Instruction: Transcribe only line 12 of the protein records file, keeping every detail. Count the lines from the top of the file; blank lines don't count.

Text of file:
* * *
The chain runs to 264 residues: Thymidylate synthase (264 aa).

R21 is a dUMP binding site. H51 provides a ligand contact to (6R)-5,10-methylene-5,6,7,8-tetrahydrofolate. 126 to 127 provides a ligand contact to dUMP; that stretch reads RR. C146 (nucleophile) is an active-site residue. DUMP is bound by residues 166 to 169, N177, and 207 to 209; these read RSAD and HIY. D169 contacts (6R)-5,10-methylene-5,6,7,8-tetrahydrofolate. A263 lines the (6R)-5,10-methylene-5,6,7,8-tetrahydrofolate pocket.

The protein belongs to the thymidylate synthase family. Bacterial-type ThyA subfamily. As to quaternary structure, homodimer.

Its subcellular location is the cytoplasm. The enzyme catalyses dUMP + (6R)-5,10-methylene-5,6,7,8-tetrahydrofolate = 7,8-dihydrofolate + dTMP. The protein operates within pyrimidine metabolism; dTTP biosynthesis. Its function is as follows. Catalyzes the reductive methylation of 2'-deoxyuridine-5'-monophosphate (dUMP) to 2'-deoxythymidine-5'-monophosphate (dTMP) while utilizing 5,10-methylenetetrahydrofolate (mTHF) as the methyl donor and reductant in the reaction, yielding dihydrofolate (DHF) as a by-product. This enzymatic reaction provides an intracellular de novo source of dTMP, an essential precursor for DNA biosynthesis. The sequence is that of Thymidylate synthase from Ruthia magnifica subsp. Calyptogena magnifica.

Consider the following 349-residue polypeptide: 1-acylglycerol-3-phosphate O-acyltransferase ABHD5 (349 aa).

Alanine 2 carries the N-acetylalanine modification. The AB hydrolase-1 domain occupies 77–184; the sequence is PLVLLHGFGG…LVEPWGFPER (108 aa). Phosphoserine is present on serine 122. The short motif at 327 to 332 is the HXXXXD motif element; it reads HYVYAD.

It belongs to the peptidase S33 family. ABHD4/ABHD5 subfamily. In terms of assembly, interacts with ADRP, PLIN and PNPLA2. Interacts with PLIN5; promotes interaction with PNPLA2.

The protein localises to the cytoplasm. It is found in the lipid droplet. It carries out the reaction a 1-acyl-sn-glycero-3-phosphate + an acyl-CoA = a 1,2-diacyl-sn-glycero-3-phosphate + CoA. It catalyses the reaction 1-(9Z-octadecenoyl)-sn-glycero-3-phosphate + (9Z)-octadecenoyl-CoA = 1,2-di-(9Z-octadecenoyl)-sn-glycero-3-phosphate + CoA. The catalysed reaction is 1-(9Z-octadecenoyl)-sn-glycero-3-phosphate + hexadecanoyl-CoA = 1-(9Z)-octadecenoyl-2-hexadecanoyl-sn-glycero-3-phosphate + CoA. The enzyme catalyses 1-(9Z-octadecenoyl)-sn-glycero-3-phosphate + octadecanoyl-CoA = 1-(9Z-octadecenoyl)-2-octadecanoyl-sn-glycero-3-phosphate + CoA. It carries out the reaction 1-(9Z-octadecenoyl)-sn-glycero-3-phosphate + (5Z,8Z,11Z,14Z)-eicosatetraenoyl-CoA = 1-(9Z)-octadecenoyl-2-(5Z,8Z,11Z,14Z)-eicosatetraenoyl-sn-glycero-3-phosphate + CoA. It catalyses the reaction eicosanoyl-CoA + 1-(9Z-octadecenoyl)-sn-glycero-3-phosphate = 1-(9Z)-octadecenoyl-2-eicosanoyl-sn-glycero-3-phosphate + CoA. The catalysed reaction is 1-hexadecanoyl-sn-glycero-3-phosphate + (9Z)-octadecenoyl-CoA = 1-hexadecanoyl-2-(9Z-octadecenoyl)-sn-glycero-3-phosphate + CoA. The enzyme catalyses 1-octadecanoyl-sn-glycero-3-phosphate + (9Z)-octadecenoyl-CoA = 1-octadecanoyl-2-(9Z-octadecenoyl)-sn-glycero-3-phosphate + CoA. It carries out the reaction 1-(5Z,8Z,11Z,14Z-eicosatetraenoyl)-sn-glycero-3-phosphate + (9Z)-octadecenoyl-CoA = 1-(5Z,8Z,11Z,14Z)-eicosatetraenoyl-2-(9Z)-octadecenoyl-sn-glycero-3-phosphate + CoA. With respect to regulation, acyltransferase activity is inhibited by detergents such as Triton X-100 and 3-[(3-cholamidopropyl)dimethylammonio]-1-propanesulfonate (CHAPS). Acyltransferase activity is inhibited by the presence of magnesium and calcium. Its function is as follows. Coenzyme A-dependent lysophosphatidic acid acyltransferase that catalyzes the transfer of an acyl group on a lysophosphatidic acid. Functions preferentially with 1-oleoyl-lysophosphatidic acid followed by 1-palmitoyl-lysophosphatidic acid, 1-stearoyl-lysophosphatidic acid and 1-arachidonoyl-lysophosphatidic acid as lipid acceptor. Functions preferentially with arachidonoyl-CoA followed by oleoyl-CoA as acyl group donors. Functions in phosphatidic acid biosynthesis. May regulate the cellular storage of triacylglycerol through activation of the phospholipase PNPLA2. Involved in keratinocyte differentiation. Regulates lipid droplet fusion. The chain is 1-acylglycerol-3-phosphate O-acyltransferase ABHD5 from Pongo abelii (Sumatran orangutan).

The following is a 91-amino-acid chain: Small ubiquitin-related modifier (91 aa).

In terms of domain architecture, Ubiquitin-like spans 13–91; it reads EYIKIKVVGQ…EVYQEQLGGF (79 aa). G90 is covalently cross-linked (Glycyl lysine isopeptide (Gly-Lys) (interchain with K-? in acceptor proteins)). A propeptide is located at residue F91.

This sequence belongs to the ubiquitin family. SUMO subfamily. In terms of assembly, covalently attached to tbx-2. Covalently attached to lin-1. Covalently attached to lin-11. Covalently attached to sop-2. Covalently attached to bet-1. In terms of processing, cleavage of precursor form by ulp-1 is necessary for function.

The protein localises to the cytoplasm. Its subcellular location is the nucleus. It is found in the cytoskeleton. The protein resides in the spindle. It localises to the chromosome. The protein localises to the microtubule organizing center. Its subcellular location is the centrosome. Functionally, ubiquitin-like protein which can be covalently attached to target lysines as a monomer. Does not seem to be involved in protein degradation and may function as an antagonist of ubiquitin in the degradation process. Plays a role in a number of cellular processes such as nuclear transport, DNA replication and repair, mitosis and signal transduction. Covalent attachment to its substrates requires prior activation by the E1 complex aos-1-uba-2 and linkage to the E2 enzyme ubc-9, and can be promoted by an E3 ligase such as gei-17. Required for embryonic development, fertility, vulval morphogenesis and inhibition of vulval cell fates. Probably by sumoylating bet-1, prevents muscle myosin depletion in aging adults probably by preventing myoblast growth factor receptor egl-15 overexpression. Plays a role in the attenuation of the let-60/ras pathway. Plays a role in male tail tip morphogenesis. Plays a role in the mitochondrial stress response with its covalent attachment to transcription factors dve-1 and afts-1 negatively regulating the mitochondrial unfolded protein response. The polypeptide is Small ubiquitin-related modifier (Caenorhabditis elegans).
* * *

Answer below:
The protein localises to the cytoplasm. Its subcellular location is the nucleus. It is found in the cytoskeleton. The protein resides in the spindle. It localises to the chromosome. The protein localises to the microtubule organizing center. Its subcellular location is the centrosome. Functionally, ubiquitin-like protein which can be covalently attached to target lysines as a monomer. Does not seem to be involved in protein degradation and may function as an antagonist of ubiquitin in the degradation process. Plays a role in a number of cellular processes such as nuclear transport, DNA replication and repair, mitosis and signal transduction. Covalent attachment to its substrates requires prior activation by the E1 complex aos-1-uba-2 and linkage to the E2 enzyme ubc-9, and can be promoted by an E3 ligase such as gei-17. Required for embryonic development, fertility, vulval morphogenesis and inhibition of vulval cell fates. Probably by sumoylating bet-1, prevents muscle myosin depletion in aging adults probably by preventing myoblast growth factor receptor egl-15 overexpression. Plays a role in the attenuation of the let-60/ras pathway. Plays a role in male tail tip morphogenesis. Plays a role in the mitochondrial stress response with its covalent attachment to transcription factors dve-1 and afts-1 negatively regulating the mitochondrial unfolded protein response. The polypeptide is Small ubiquitin-related modifier (Caenorhabditis elegans).